Well, now we've got an update on Paul Feig's Dark Army, a film that promises to introduce some of the studio's classic monsters to a few new ones cooked up by the comedic writer/director behind 2016's Ghostbusters.
“I wrote a draft and got thoughts from the studio, and now I’m in the middle of a rewrite on that right now, and so hopefully that’ll be my next movie," Feig recently told Collider about the hot project. "If it’s not, it’ll be the one after whatever I do next. But yeah, I’m very excited about it, too. It’s just, you want to get it right."
Talking about what fans can expect from Dark Army, Feig admitted that he wants to recapture the magic of the old school Universal monster flicks from the 1930s, '40s, and '50s. As such, that doesn't mean the finished product has to be "scary" in the traditional sense of the word.
“I really want this to bring the same feeling that those old monster movies that I loved growing up watching [did]," he explained. "I’m not as interested in doing a horror movie as I am in doing a true monster film. So, hopefully that will see the light of day. You never know in Hollywood these days, but I love it. I’m very excited about it. I’m excited about the characters that I’ve created and about some of the ones that I’ve been able bring over from the old movies."
Feig also mentioned Leigh Whannell's modern reimagining of The Invisible Man (in theaters everywhere Friday, Feb. 28) and Matt Stawski's newly announced musical, Monster Mash, as examples of how versatile the studio's IPs (and the monster movie genre in general) can be.
"I can’t wait for Invisible Man, but that looks like a straight-up great horror movie, you know? But then the fact that I just read that they’re going to do this like monster musical, and that’s great, too," he concluded. "I mean, the monster world is just so great. It’s nice to see it just kind of get interpreted a million different ways. So I’m excited about mine and about whatever else they’re going to do.”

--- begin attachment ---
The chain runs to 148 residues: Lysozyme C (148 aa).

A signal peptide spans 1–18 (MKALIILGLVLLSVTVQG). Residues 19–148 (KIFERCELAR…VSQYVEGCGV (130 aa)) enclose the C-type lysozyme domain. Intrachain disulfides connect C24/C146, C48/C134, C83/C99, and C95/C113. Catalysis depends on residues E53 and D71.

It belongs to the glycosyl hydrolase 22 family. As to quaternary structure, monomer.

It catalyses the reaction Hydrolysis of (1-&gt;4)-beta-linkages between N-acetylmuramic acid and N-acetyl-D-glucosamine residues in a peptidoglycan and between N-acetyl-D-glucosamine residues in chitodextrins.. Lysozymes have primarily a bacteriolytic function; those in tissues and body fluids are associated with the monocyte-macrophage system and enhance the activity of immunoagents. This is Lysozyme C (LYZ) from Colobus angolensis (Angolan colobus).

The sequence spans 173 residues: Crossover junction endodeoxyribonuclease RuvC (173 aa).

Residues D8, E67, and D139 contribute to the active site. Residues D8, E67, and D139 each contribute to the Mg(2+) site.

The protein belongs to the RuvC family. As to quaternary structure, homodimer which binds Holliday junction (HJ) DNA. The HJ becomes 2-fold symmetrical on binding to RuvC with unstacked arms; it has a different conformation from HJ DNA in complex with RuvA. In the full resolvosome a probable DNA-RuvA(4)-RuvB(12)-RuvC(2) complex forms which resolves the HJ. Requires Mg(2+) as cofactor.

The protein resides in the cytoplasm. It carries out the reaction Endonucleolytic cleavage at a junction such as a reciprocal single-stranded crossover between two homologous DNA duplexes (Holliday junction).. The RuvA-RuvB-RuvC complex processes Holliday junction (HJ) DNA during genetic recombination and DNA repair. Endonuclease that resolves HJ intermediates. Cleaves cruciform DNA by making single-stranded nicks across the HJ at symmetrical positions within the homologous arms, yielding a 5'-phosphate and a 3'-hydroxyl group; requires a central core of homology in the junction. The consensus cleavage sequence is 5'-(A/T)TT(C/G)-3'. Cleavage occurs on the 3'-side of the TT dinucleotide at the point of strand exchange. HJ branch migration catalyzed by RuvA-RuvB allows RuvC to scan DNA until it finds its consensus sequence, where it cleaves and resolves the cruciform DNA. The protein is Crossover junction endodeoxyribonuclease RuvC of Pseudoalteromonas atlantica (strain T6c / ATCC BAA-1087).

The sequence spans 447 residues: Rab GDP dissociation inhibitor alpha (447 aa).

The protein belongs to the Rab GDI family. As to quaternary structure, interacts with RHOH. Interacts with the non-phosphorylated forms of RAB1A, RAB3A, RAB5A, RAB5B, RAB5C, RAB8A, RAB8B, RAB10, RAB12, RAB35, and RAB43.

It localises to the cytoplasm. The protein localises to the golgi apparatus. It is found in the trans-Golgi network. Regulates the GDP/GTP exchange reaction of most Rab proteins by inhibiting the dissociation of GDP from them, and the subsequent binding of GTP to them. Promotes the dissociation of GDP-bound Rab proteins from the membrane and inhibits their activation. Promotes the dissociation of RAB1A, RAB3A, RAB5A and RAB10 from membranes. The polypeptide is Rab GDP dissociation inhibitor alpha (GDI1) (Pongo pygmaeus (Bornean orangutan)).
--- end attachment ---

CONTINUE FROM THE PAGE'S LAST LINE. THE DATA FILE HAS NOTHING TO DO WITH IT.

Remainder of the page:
In the same Variety interview where he talked about Jane Foster's health in Thor: Love and Thunder and the rumors that he was approached to direct a Star Wars movie, Taika Waititi cast some doubt on whether or not he'll end up directing a live-action Akira film for Warner Bros.
"The whole thing went on hold," said the filmmaker, who took home his first-ever Oscar this past weekend for adapting Jojo Rabbit. "We had to keep pushing the dates, and it encroached on the Thor dates, which were immovable. So Akira ended up shifting two years down the track."
Originally slated to hit theaters next May, Akira was completely removed from the studio's schedule back in December. Right now, Waititi is of the opinion that if he ever brings the classic 1988 anime into the realm of live-action, it'll have to be "Post-Thor."
"So I’m not sure if even in two years I’d be — I don’t know what I’m doing in f—ing two days," he admitted. "I think eventually it will happen. I’m just not sure if I’ll be doing it."
Featuring Chris Hemsworth, Natalie Portman, Tessa Thompson, and Christian Bale, Thor: Love and Thunder will strike theaters Nov. 5, 2021.
Could Steven Moffat and Mark Gattis's revamped take on Dracula rise from its coffin and return for a second season?
“I mean it’s a show about resurrection,” Moffat told the RadioTimes. “That’s literally what the main superpower of the main character is. Dracula started the show dead and then died again in Episode 2 and came back. And then died again. Sister Agatha died and came back. I mean everyone’s dying on that show. So, we’ll see."
“I hope it’s not the end! I have to say, I so want to do a second series – just because I want to – but also because I want to see how Steven and Mark will bring him and Agatha back to life,” added Claes Bang, who played the titular blood-sucker. “So just to sort of find out how they’re going to do that... I don’t know [if it’s over], but I hope not.”
With the iconic Count now aware that sunlight can't hurt him, Gattis apparently joked about sending Dracula on a seaside getaway.
“Mark has said to me that now [that] he can stand in the light the only idea they have for him is on a beach in Mexico with a tin – you know that thing where you get a sun tan?” continued Bang. “That’s the only idea they have at the moment – that’s what he said to me. That would be very lovely to film."
The three-part miniseries aired on the BBC before hitting Netflix early last month.